The administrative agencies that greatly support the distribution of charity resources to the needy. However, there are many cases in which local cadres and civil servants do not distribute charity resources equitably to their citizens, even when the names of their family members and their acquaintances are recorded to receive money and charity gifts. Even the identification of those who are difficult is not taken seriously, those who are difficult and those who are not difficult receive the same amount of support. Meanwhile, the purpose of charity work is to support and help those who are really in need. The inspection and supervision of local agencies in charity work are not close and effective, which easily gives rise to a loss of trust from the people, affecting the psychology of philanthropists.

For charity activities organized and mobilized by individuals, Decree 93/2021/ND-CP has regulations on the obligation to open a bank account to receive charity money, the obligation to publicize, inform, and notify in writing to the commune-level People’s Committee the time, place, purpose, scope, method, and form of mobilization, the receiving account (for money), the receiving location (for the stuff), time commitment to distribution [ 2 , Art 17]. However, Decree 93/2021/ND-CP does not have specific regulations on the rights and responsibilities of inspection and supervision belonging to any agency, and there are no regulations on the supervision process since the date of organization to receive charitable assets until all charitable resources are distributed.

Regulations on the handling of illegal acts in charity activities are inadequate and not deterrent enough.

As mentioned in Section 4.1, depending on the seriousness of violations, they can be administratively sanctioned or called to account. However, there is no separate document for sanctioning administrative violations in charity activities, and for serious violations to be penalized, the crime constitutes the crime of “fraudulent appropriation of property”.

Decree 03/2022/ND-CP stipulating penalties for administrative violations in the fields of natural disaster prevention and control, irrigation, and dikes. Article 14 stipulates to overcome consequences of natural disasters, the regulation mentions the issue of a maximum fine of 10,000,000 VND for: misuse, loss of money, relief goods, providing relief to the wrong subjects but not to the extent of criminal prosecution; appropriating relief goods without reaching the level of criminal prosecution; untimely rescue missions. As for the specific obligations of individuals and charity organizations specified in Decree 93/2021/ND-CP, there is no regulation on the specific level of sanctions for each case, making the handling of the case more difficult. In addition, the above sanction is not enough of a deterrent for fraudulent acts while doing charity.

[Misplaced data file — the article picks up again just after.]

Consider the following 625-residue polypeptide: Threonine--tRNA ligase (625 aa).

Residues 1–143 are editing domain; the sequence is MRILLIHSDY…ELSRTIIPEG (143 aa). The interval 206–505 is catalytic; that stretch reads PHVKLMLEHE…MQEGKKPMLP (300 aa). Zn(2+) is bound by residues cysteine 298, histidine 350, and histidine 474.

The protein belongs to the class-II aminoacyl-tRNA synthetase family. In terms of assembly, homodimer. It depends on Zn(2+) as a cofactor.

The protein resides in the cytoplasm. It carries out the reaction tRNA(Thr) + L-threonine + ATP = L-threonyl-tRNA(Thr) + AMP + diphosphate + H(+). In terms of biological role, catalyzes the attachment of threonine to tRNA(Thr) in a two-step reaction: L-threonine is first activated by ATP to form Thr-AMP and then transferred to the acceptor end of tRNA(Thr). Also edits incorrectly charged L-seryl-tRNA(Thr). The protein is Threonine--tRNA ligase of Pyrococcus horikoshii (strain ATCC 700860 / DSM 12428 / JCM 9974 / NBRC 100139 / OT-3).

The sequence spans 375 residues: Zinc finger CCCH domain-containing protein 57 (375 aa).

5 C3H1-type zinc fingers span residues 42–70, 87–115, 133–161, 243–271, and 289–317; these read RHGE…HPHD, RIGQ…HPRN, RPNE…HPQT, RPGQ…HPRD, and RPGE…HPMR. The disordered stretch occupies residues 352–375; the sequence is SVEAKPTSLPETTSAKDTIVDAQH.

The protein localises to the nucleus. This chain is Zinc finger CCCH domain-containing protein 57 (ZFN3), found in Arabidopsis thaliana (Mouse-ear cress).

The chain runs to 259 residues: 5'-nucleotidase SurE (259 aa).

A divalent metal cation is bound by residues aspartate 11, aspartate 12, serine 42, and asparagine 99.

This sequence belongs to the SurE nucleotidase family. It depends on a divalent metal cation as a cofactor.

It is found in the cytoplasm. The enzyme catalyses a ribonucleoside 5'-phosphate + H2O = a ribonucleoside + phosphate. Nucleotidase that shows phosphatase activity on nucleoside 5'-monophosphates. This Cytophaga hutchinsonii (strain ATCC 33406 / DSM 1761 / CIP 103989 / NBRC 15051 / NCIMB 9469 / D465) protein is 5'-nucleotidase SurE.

Charity organizations in some countries


Charity organizations

The condition of such charities is to exist under one of three specific legal forms : registered association (Verein), foundation (Stiftung) and limited liability company (gemeinnützige Gesellschaft mit beschränkter Haftung – gGmbH). Charities must pursue those goals altruistically (selbstlos), exclusively (ausschließlich) and directly (unmittelbar). In addition, a charity is not allowed to accumulate income (Gebot der zeitnahen Mittelverwendung).


An association (Verein) established not for profit, whose main purpose and activities are not related to business activities (for profit purposes), becomes a separate legal entity when registered with the Federal Register (Vereinsregister). When registering, an association has to put eV (eingetragener Verein) at the end of its name. To register, an association must have at least seven members. A copy of the charter of the association signed by at least seven members and a copy of the appointment of the board members must be attached to the registration form. Associations can also be unregistered, unincorporated (nichtrechtsfähiger Verein) [ 6 , Section 54].

Charity foundation

A Foundation according to The Civil Code (Sections 80 to 88) has a legal personality recognized by the competent authority (Stiftungsaufsichtsbehörde) in the state (Bundesland) where the foundation is legally headquartered. The competent authority will recognise the foundation if [ 6 , Section 80(2)], [ 6 , 81(1)]: (i) The trustee’s statement (Stiftungsgeschäft) meets certain legal requirements (the name of the foundation, the seat of the foundation, the objects of the foundation, the assets of the foundation, the composition of the foundation board); (ii) the long-term and sustained achievement of the object of the foundation appears guaranteed and if the object of the foundation does not endanger the common good. In most cases, it takes two - four weeks to recognise foundation. Although the law does not prescribe a minimum capital, authorities usually require at least 50,000 to 100,000 EUR.

When operating, the foundation is subject to constant supervision by the state agency that decides to recognize it. The state agency has the power to exercise regulatory oversight without a court order. The main task of state supervision is to ensure that the foundations’ function as they were originally intended. The state agency is only allowed to check whether the funds meet the requirements of the law on their establishment and not related to the governance of the fund.

Foundations that have no legal personality are called nichtrechtsfähige or unselbstständige Stiftungen. The establishment of such foundations is subject to common contract law. A contract between the trustor/transferor (settlor) and the trustee (individual or legal personality). Since they are not registered, the number of these foundations cannot be clearly and accurately counted. However, this type of foundation is becoming increasingly popular and is often managed by other charities looking for additional funding.